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that is right. having 35 yrs of income (no zero yrs in the calculation), and to the extent possible if one is fortunate enough, having as few yrs as possible that are significantly below the max, are what is most important. I stopped working shortly after age 55. My age 62 SS will be $1682. If I had worked until 62, it would have been $1781. However, if I had stopped working at 52, which would have given me one zero yr and also one yr at close to zero income, I would only get $1400. Stopping at age 48, only $1150.
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Old 07-06-2016, 11:19 PM   #24
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that is right. having 35 yrs of income (no zero yrs in the calculation), and to the extent possible if one is fortunate enough, having as few yrs as possible that are significantly below the max, are what is most important.
Maxing out all 35 years isn't THAT critical. It does roll off somewhat toward the max. In my case I'll have 27 years of maximum earnings, 2 additional years at 80-90% of max and 3 inconsequential (college summer jobs) years of <10% of the max. Roughly 29 full years and 6 zeroes or 83% of the 35 year max, and I'm still projected to get about 88% of the max benefit. Each additional working year at max income would only increase my benefit by less than 2%. While every little bit helps, this incremental increase was small enough in the last few years that it barely factored into the calculation of when I could retire.
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Old 07-07-2016, 06:43 AM   #25
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Originally Posted by stepford View Post
Maxing out all 35 years isn't THAT critical. It does roll off somewhat toward the max. In my case I'll have 27 years of maximum earnings, 2 additional years at 80-90% of max and 3 inconsequential (college summer jobs) years of <10% of the max. Roughly 29 full years and 6 zeroes or 83% of the 35 year max, and I'm still projected to get about 88% of the max benefit. Each additional working year at max income would only increase my benefit by less than 2%. While every little bit helps, this incremental increase was small enough in the last few years that it barely factored into the calculation of when I could retire.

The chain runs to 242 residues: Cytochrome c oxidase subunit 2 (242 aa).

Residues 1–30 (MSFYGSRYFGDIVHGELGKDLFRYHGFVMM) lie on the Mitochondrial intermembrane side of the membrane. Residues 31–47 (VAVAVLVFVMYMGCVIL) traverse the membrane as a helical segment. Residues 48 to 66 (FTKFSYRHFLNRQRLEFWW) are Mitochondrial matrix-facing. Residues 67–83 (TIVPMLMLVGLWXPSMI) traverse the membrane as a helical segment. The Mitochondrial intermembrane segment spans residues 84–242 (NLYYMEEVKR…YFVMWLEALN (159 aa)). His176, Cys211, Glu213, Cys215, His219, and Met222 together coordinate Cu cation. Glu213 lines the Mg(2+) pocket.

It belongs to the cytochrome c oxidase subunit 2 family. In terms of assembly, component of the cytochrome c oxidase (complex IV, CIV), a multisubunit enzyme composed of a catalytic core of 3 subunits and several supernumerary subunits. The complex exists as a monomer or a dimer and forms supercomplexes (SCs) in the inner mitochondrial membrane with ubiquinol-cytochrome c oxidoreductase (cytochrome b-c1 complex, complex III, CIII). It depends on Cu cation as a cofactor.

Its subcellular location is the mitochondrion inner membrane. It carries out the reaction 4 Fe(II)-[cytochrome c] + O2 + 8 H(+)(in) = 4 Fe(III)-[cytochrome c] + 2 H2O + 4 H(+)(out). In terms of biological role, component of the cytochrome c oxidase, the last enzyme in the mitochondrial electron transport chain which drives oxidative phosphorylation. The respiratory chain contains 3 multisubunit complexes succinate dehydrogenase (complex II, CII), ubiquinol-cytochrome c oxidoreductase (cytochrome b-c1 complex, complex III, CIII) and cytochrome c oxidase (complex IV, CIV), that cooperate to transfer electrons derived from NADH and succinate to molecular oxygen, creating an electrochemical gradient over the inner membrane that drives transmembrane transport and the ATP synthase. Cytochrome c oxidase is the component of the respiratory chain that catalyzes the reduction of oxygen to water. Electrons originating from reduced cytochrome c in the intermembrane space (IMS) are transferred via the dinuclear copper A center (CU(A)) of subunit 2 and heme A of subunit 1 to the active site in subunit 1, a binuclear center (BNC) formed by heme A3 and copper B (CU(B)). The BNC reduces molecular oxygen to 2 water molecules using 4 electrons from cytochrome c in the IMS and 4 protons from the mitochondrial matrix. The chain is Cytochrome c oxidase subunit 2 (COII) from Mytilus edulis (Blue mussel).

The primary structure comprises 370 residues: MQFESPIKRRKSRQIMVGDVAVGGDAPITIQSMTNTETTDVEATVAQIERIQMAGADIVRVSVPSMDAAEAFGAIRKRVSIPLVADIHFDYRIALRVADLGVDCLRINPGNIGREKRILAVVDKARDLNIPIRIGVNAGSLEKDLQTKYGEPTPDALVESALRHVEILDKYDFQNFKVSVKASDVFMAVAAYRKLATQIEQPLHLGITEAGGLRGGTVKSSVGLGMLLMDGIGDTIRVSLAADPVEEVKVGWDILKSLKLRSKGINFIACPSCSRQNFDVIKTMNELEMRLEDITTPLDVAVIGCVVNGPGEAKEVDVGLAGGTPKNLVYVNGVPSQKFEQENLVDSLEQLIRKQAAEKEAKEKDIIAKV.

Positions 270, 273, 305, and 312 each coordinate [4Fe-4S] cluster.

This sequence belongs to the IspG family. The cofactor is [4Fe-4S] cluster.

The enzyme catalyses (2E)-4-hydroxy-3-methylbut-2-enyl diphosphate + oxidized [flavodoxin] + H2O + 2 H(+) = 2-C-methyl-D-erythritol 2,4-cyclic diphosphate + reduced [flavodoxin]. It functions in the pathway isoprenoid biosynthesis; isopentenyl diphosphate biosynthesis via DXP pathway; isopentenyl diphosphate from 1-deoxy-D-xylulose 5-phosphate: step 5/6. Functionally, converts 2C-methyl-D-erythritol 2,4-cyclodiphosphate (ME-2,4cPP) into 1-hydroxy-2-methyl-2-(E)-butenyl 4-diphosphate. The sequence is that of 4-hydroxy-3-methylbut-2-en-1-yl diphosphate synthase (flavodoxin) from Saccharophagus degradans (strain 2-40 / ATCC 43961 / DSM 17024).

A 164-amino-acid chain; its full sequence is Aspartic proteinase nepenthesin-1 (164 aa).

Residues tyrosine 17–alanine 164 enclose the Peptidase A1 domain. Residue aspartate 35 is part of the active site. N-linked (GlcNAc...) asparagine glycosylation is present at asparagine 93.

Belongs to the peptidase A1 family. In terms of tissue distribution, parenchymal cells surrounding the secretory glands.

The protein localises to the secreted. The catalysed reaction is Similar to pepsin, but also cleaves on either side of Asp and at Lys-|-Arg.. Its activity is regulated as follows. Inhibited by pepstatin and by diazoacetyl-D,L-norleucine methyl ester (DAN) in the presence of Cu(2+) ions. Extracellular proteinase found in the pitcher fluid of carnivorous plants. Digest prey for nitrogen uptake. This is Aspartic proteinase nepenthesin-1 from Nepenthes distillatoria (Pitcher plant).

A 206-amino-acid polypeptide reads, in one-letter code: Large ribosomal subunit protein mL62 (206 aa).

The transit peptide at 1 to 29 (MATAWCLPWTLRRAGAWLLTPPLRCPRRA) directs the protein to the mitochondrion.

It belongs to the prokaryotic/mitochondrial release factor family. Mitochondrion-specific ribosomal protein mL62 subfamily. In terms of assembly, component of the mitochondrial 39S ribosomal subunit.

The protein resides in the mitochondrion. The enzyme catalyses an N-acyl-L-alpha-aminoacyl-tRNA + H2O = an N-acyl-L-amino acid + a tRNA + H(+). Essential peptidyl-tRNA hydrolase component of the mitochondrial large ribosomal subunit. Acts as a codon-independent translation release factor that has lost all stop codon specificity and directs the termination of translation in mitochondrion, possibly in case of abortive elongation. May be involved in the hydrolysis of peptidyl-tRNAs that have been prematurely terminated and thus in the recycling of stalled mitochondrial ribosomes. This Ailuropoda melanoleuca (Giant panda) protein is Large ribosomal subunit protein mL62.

+1

8 years of zeros for me. Filling in some of those zeros barely moves the needle on my benefit amount and isn't worth my time and freedom.
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Old 07-07-2016, 12:42 PM   #26
Recycles dryer sheets
 
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Originally Posted by mamadogmamacat View Post
that is right. having 35 yrs of income (no zero yrs in the calculation), and to the extent possible if one is fortunate enough, having as few yrs as possible that are significantly below the max, are what is most important. I stopped working shortly after age 55. My age 62 SS will be $1682. If I had worked until 62, it would have been $1781. However, if I had stopped working at 52, which would have given me one zero yr and also one yr at close to zero income, I would only get $1400. Stopping at age 48, only $1150.
That is pretty amazing how little it changes by working another 7 yrs in your case (and maybe my case now). Thanks for the reply.